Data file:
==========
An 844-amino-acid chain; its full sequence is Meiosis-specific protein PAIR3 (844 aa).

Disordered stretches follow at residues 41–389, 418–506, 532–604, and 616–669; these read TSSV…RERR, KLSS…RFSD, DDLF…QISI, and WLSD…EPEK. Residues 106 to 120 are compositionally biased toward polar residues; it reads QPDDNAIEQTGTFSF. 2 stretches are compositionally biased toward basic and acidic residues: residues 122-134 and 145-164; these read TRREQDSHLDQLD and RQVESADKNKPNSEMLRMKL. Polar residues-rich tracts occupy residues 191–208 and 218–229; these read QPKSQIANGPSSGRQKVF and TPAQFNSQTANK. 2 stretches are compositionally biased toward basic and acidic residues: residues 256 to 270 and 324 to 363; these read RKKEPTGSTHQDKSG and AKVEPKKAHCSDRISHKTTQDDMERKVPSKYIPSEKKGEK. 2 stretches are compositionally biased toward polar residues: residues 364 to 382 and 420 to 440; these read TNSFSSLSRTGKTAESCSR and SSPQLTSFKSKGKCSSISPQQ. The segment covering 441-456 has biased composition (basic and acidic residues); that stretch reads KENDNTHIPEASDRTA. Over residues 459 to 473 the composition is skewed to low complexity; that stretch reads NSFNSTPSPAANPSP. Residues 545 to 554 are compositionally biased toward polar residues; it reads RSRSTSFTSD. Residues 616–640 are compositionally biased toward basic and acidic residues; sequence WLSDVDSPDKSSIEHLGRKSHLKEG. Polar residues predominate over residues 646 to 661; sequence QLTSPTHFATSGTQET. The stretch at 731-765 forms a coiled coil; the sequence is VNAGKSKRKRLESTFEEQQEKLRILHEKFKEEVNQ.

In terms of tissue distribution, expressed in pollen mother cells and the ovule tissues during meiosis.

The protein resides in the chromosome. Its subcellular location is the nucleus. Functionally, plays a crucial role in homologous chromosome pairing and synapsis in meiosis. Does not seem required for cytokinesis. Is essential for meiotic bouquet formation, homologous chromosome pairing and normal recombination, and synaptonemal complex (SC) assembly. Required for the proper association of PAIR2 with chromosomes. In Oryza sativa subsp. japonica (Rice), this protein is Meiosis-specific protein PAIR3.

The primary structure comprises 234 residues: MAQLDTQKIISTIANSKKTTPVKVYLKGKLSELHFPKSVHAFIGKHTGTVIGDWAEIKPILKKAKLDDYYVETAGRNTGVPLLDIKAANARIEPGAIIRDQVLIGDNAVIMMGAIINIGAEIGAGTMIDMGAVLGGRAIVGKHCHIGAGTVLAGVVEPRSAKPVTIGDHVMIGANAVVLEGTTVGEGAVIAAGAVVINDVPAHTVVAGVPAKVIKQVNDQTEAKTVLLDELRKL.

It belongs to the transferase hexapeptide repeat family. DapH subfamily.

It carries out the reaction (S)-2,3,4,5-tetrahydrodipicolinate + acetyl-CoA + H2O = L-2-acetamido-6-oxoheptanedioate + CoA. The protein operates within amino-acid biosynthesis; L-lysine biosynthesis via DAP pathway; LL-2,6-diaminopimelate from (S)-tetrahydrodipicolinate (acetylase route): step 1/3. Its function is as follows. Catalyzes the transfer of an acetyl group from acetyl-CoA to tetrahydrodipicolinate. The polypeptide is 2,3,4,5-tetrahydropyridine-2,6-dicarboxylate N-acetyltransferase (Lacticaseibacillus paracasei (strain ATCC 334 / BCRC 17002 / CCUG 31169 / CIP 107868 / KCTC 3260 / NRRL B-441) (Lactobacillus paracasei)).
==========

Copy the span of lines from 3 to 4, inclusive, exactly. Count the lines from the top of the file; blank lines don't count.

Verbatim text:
In terms of tissue distribution, expressed in pollen mother cells and the ovule tissues during meiosis.

The protein resides in the chromosome. Its subcellular location is the nucleus. Functionally, plays a crucial role in homologous chromosome pairing and synapsis in meiosis. Does not seem required for cytokinesis. Is essential for meiotic bouquet formation, homologous chromosome pairing and normal recombination, and synaptonemal complex (SC) assembly. Required for the proper association of PAIR2 with chromosomes. In Oryza sativa subsp. japonica (Rice), this protein is Meiosis-specific protein PAIR3.